Commit 2029c20c authored by davebshow's avatar davebshow
Browse files

added ogm docs

parent 2fec093a
......@@ -7,12 +7,14 @@ So, we decided to rewrite Goblin from scratch...
## Features
1. *Transparent* Python 3.5 codebase using PEP 492 await/async syntax that leverages asynchronous iterators and asynchronous context managers
2. SQLAlchemy style element creation and queries
3. Full integration with the official GLV gremlin-python
4. Transparent mapping between OGM and database values
5. Support for session/transaction management
6. Graph database vendor agnostic/configurable
7. Fully extensible data type system
8. Descriptor based property assignment
9. And more...!
- Integration with the *official gremlin-python Gremlin Language Variant* (GLV)
- Native Python support for asynchronous programing including *coroutines*,
*iterators*, and *context managers* as specified in `PEP 492`_
- *Asynchronous Python driver* for the `Gremlin Server`_
- :py:class:`AsyncRemoteGraph<goblin.driver.graph.AsyncRemoteGraph>`
implementation that produces *native Python GLV traversals*
- High level asynchronous *Object Graph Mapper* (OGM)
......@@ -135,8 +135,7 @@ Instead, all elements created using a session are 'live' in the sense that if th
results of a traversal executed against the session result in different property values
for an element, that element will be updated to reflect these changes.
Support for **vertex properties**, **sessions**, and **transactions** will be available
in the next release...more docs coming soon.
For more information on using the OGM, see the :doc:`OGM docs</ogm>`
......@@ -144,6 +143,7 @@ Contents:
.. toctree::
:maxdepth: 4
Using the OGM
:py:mod:`Goblin` aims to provide a powerful Object Graph Mapper **(OGM)** while maintaining
a simple, transparent interface. This document describes the OGM components in
more detail.
Modeling Graph Elements with :py:mod:`Goblin`
At the core of the :py:mod:`Goblin` is the concept of the graph element. TinkerPop 3 (TP3)
uses three basic kinds of elements: Vertex, Edge, and Property. In order to achieve
consistent mapping between Python objects and TP3 elements, :py:mod:`Goblin` provides
three corresponding Python base classes that are used to model graph data:
:py:class:`Vertex<goblin.element.Vertex>`, :py:class:`Edge<goblin.element.Edge>`, and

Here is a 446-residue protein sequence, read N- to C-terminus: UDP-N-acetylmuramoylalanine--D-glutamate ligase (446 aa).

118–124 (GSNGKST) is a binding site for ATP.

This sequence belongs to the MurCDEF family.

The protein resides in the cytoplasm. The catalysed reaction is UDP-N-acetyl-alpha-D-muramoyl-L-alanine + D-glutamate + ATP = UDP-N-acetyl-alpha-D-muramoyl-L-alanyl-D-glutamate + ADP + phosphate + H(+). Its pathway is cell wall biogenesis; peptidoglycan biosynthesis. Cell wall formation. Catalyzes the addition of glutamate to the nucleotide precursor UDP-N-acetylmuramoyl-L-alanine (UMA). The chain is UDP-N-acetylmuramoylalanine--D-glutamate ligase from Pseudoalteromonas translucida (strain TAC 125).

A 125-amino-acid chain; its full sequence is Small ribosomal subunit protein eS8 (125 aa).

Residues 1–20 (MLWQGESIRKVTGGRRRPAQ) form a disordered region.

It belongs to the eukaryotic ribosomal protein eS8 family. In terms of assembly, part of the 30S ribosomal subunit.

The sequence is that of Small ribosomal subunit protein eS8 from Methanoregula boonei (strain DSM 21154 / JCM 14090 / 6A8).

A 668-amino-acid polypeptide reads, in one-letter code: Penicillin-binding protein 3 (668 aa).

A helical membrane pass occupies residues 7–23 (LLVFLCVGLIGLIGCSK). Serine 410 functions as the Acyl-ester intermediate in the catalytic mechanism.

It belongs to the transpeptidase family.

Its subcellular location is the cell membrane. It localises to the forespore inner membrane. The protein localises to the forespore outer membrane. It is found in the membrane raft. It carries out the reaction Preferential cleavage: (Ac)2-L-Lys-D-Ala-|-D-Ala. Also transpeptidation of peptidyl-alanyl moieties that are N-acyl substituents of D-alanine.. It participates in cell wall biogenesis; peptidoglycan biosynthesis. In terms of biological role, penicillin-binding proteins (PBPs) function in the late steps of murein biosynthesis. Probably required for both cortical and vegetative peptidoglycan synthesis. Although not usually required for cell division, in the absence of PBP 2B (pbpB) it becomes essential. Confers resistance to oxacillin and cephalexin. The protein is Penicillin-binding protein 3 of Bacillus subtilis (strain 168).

:py:class:`Property<>`. While these classes are created to interact
smoothly with TP3, it is important to remember that :py:mod:`Goblin` does not attempt
to implement the same element interface found in TP3. Indeed, other than user defined
properties, :py:mod:`Goblin` elements feature little to no interface. To begin
modeling data, simply create *model* element classes that inherit from the
:py:mod:`goblin.element` classes. For example::
import goblin
class Person(goblin.Vertex):
class City(goblin.Vertex):
class BornIn(goblin.Edge):
And that is it, these are valid element classes that can be saved to the graph
database. Using the three classes we can model a series of people that are connected
to the cities in which they were born. However, these elements
aren't very useful, as they don't contain any information about the person or place. To remedy
this, we will add some properties to the classes.
Using :py:mod:``
Using the :py:mod:`properties<>` module is a bit more involved,
but it is still pretty easy. It simply requires that you create properties that
are defined as Python class attributes, and each property requires that you pass
a :py:class:`DataType<>` class **or** instance as the first
positional argument. This data type, which is a concrete class that inherits from
:py:class:`DataType<>`, handles validation, as well as any necessary
conversion when data is mapped between the database and the OGM. :py:mod:`Goblin`
currently ships with 4 data types: :py:class:`String<>`,
:py:class:`Float<>`, and
:py:class:`Boolean<>`. Example property definition::
import goblin
class Person(goblin.Vertex):
name = goblin.Property(goblin.String)
class City(goblin.Vertex):
name = goblin.Property(goblin.String)
population = goblin.Property(goblin.Integer)
class BornIn(goblin.Edge):
:py:mod:`Goblin` :py:mod:`properties<>` can also
be created with a default value, set by using the kwarg `default` in the class
class BornIn(goblin.Edge):
date = goblin.Property(goblin.String, default='unknown')
Creating Elements and Setting Property Values
Behind the scenes, a small metaclass (the only metaclass used in :py:mod:`Goblin`),
substitutes a :py:class:`PropertyDescriptor<>`
for the :py:class:`Property<>`, which provides a simple
interface for defining and updating properties using Python's descriptor protocol::
>>> leif = Person()
>>> = 'Leif'
>>> detroit = City()
>>> = 'Detroit'
>>> detroit.population = 5311449 # CSA population
# change a property value
>>> = 'Leifur'
In the case that an invalid property value is set, the validator will raise
a :py:class:'ValidationError<goblin.exception.ValidationError>' immediately::
>>> detroit.population = 'a lot of people'
# ValidationError: Not a valid integer: a lot of people
Creating Edges
Creating edges is very similar to creating vertices, except that edges require
that that a source (outV) and target (inV) vertex be specified. Both source and